Other features in this release

Align performance API timer resolution to cross-origin isolated capability

Coarsening of and related timestamps based on-site isolation status is now consistent across platforms. This decreases the resolution on the desktop from 5 microseconds to 100 microseconds in non-isolated contexts. It also increases their resolution on Android from 100 microseconds to 5 microseconds in cross-origin isolated contexts, where it’s safe to do so.

Clipboard: Read-Only Files Support

On desktop, apps can now read files from the clipboard (but not write files to the clipboard). For files on the clipboard, apps have read-only access.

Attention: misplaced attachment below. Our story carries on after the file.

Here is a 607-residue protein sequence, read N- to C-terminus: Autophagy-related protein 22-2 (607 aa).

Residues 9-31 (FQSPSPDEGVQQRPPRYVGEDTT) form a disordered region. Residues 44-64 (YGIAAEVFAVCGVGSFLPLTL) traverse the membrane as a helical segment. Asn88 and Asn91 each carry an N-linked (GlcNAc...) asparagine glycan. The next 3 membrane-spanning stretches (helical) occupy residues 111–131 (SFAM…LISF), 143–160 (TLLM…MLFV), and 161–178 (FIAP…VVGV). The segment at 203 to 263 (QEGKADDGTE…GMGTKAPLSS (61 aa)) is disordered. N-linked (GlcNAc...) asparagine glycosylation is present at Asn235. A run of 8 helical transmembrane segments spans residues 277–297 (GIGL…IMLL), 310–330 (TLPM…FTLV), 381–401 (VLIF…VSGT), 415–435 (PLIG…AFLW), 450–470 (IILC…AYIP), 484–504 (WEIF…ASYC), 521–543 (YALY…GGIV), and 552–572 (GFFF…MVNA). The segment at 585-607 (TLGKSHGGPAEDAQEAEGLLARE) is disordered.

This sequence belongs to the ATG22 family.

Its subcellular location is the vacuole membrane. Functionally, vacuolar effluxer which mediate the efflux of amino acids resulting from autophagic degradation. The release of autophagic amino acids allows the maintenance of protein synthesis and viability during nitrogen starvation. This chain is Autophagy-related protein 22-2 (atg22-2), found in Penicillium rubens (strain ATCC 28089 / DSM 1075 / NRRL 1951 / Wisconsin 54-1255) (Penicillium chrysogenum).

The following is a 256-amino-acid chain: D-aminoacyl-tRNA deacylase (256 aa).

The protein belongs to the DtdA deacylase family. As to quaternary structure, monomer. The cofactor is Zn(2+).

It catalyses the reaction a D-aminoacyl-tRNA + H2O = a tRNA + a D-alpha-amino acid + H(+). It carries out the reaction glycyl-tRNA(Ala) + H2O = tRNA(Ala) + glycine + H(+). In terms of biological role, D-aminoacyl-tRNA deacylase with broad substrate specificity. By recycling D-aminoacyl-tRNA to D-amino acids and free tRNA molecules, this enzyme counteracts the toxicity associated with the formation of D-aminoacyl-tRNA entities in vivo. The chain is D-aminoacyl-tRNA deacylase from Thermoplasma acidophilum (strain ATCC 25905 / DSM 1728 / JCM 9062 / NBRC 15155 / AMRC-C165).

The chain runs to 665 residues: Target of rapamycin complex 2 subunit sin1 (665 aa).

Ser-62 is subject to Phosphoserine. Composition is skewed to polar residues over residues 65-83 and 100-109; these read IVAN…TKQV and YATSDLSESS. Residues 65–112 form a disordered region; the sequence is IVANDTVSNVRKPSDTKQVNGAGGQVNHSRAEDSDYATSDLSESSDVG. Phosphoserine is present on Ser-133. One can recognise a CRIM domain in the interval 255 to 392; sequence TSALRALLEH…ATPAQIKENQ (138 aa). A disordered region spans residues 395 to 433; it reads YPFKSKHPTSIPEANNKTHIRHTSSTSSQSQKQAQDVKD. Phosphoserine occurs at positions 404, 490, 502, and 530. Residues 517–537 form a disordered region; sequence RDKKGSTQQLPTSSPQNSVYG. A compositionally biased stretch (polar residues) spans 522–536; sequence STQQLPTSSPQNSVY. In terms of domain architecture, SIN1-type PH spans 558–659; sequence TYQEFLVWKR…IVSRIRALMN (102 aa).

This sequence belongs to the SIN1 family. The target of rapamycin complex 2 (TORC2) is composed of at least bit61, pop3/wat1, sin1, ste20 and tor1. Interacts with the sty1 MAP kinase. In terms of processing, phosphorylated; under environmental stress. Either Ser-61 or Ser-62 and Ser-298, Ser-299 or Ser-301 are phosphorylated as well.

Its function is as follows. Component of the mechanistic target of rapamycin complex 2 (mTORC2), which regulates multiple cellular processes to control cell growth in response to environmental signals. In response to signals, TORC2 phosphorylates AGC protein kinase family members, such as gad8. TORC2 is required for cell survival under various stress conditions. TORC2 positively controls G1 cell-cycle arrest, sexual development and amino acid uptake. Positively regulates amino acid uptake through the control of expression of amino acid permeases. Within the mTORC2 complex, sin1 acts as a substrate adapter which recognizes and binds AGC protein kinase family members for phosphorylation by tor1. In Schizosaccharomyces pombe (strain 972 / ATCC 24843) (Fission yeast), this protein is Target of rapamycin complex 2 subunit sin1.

async function onPaste(e) {
  let file = e.clipboardData.files[0];
  let contents = await file.text();  


Custom Counter Styles

The CSS @counter-style rule allows web authors to specify and use custom counter styles in list markers and CSS counters. This helps internationalization. This change implements all of the features in CSS Counter Styles Level 3 except:

  • Image symbols, which no browsers support, and is ‘at-risk’ per the spec
  • The speak-as descriptor, which is an accessibility feature
  • The symbols() function.

Single <compound-selector> for :host() and :host-context()

The :host() and :host-context() pseudo-classes now accept a single <compound-selector> in addition to a <compound-selector-list>.

Form Controls Visual Refresh on Android